In capitalism’s defence, we would argue that its mother might have been Protestantism and the three C’s but its father was the feudal system. So, like feudalism it comprised structure and hierarchy. It might have created theoretical principles and thus conferred “rights” but if you were poor, or a woman you could not exercise those rights. The last two hundred years has been about rights that existed in theory (and for some; heterosexual, middle class men in practice) being extended to other groups too. But before condemning Capitalism outright please consider that without Capitalism these “rights” (Contract, Choice and Consent, freedom and democracy) would not have existed at all. So, whether you are a woman, gay, trans, bi, or simply poor, the rights and freedoms you have you owe to Capitalism. Which brings us nicely onto “socialism”.
In the previous section, we looked at “rights” and identified that the important rights we now enjoy were created when Capitalism emerged from the feudal system. It has taken a long time to extend the rights afforded by capitalism to as many people as possible. Roughly the progress of rights went something like this; it began with a working class man’s right to contract freely for employment, then an unmarried woman’s right to contract freely for employment, the right to vote for working class men, the right to clean water and air, the right to a decent home, the right to vote for women, the right to a good education which could elevate the workers into the establishment, the right to health care, the right to freely contract and gain fairness at work for all women, then more latterly the right to be who you feel you are, unconstrained by social norms or conventions. These are a throwback to tribal or feudal ideas. More recently these latter rights have been described as “identity politics” but the link to capitalism has been obscured by the liberal left claiming them as their own.
To extend the rights to as wide a constituency as possible and certainly to extend rights beyond those which were simply necessary for the capitalist system to function (rights to contract for work by unmarried women for example) it was necessary after the Second World War for the government to step in. Capitalism had some of its father’s feudal DNA so when the hierarchy was working for the benefit of the capitalist class, the capitalist class saw no need to change anything. The whole system of government and the law propped up this capitalist perspective and the system became like the old feudal system, sclerotic or fossilised. The class system became more fixed than free to move up and down for too many people. After the war working people wanted change.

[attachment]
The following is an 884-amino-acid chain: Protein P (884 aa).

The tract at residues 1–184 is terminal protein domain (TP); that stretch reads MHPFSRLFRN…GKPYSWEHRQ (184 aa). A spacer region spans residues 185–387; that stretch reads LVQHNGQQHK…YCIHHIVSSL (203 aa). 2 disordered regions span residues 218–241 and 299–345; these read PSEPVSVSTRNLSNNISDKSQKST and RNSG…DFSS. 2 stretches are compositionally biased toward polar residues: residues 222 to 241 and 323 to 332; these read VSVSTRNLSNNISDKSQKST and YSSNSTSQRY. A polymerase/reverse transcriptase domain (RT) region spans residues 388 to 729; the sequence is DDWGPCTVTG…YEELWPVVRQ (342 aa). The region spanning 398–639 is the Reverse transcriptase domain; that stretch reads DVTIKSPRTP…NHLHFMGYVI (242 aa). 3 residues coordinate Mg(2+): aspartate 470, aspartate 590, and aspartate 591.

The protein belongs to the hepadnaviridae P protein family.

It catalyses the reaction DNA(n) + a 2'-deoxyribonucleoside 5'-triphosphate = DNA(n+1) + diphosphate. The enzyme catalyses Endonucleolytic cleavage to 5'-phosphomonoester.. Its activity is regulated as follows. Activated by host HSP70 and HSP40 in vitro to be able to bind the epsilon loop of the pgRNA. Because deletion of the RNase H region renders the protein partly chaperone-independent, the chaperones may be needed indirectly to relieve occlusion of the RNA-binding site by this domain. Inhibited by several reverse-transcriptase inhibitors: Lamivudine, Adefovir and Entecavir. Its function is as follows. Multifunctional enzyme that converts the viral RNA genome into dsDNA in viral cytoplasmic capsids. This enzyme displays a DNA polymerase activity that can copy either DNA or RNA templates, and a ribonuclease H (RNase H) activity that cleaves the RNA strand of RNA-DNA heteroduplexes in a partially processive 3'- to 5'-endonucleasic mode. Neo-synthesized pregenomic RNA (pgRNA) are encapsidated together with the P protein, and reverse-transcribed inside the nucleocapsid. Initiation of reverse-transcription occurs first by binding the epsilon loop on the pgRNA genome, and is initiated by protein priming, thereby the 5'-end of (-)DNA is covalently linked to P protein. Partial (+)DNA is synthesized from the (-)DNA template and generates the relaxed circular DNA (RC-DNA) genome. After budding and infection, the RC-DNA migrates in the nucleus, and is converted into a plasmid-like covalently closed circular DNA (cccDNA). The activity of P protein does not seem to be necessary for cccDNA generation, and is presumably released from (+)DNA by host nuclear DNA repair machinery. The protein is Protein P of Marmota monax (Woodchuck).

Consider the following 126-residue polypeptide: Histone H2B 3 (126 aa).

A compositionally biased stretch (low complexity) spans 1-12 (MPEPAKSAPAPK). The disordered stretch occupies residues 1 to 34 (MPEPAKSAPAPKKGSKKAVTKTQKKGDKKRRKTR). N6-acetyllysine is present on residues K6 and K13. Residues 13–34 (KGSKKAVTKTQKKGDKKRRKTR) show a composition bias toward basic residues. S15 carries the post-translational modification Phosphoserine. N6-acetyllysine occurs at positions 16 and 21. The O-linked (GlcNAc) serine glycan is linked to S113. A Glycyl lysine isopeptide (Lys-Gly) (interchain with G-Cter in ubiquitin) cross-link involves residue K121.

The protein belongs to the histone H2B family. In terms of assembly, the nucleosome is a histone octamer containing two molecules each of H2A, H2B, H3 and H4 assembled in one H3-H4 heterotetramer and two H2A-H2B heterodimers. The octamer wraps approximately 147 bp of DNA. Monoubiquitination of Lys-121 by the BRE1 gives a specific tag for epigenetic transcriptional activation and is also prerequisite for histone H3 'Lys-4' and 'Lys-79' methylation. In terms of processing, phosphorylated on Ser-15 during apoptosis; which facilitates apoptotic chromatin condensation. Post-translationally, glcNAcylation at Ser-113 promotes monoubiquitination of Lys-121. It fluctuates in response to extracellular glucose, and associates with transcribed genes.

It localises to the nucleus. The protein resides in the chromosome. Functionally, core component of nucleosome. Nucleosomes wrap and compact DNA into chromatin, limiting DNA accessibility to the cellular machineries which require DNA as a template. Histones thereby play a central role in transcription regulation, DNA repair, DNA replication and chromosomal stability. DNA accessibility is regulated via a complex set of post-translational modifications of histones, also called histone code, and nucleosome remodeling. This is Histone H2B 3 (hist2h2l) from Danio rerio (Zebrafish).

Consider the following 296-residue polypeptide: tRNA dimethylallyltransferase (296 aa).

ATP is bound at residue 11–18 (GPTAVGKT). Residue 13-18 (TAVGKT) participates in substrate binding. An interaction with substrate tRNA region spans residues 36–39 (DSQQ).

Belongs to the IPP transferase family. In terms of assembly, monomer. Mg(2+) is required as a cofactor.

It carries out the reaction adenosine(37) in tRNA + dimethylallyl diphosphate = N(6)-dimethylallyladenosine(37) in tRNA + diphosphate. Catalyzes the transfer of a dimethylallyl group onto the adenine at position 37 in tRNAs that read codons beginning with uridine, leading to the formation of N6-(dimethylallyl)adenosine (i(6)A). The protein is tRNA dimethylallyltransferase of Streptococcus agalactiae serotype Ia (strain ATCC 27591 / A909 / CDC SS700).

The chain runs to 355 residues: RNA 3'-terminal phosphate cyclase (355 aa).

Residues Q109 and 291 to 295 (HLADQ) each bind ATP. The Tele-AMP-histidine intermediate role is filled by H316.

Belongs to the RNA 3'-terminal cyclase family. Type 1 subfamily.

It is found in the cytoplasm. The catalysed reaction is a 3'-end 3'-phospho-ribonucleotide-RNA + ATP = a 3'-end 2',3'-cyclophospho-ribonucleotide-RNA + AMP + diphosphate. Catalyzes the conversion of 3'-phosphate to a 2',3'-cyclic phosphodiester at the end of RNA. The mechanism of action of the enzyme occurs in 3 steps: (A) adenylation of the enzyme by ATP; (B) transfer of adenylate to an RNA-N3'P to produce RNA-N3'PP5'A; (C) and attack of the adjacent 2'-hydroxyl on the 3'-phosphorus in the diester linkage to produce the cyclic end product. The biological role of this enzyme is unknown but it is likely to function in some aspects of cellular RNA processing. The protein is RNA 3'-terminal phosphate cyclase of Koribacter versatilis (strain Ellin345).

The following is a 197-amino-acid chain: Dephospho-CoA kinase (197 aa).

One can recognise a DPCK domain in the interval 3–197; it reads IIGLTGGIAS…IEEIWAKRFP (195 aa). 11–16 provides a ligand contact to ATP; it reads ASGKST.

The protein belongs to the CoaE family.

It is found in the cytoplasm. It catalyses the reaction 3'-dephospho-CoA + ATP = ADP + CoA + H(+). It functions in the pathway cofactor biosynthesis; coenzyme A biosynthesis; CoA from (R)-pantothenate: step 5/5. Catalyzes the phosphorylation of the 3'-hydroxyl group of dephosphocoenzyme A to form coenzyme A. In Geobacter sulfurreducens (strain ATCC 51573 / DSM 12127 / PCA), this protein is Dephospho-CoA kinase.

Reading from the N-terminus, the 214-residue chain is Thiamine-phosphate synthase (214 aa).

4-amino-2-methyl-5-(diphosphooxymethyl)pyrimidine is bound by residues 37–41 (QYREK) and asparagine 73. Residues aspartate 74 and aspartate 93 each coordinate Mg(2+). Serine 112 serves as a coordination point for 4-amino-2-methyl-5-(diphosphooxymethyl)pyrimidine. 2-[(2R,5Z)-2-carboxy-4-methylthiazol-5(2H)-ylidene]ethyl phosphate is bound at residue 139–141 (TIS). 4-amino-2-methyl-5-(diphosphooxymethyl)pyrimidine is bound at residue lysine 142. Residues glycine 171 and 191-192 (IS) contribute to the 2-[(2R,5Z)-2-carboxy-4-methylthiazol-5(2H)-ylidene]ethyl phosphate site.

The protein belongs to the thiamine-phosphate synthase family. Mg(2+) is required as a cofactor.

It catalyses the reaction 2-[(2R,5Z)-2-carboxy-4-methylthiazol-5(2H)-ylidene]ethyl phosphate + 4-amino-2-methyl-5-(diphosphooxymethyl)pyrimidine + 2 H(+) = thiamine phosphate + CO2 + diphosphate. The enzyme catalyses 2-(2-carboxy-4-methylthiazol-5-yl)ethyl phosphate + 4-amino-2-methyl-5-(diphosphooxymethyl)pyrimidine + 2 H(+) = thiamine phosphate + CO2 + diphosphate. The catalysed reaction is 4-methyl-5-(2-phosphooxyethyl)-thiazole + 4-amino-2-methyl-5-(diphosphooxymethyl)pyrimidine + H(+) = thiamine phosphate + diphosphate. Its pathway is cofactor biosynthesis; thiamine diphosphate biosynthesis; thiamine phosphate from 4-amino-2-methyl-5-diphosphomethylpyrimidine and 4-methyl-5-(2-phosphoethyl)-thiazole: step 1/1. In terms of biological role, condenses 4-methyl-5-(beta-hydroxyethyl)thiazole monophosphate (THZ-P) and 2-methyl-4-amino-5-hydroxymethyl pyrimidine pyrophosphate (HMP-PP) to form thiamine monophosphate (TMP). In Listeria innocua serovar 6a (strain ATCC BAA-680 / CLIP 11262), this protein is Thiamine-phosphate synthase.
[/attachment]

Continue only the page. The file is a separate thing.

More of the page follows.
In 1945 the landslide Labour Government came to power and introduced a programme which had been influenced by left wing thinkers and academics like Karl Marx. These thinkers could see that whilst capitalism had liberated men from feudalism it had stopped short of liberating everyone and the reason was that the value or wealth created by capitalists, the capitalists wanted to keep. The government had the power to intervene and re-distribute the capitalists wealth and did so, nationalising industries and creating the welfare state. This was remarkable and for an adult population many of whom were born during Queen Victoria’s reign or raised by people born during Victoria’s s reign. It was liberating, offering freedoms and opportunities only capitalist money could have afforded previously, such as the working classes entering the “establishment” and complex health care free at the point of delivery.
Unfortunately, things started to go wrong in the 1950s. Where we are now (2017) is a legacy of things going wrong back then. Some of the things that went wrong are down to “the establishment” feeling threatened by the power of the workers and some of what went wrong is down to the workers themselves.
The Blue Revolution is an attempt by informed “non-experts” to start a new revolution, to take the legacy of capitalism and socialism and forge a new future of freedom and personal fulfilment whilst continuing to deliver the food that graces the table and a hand to rock the cradle. Be part of this revolution.
Next – The New Elite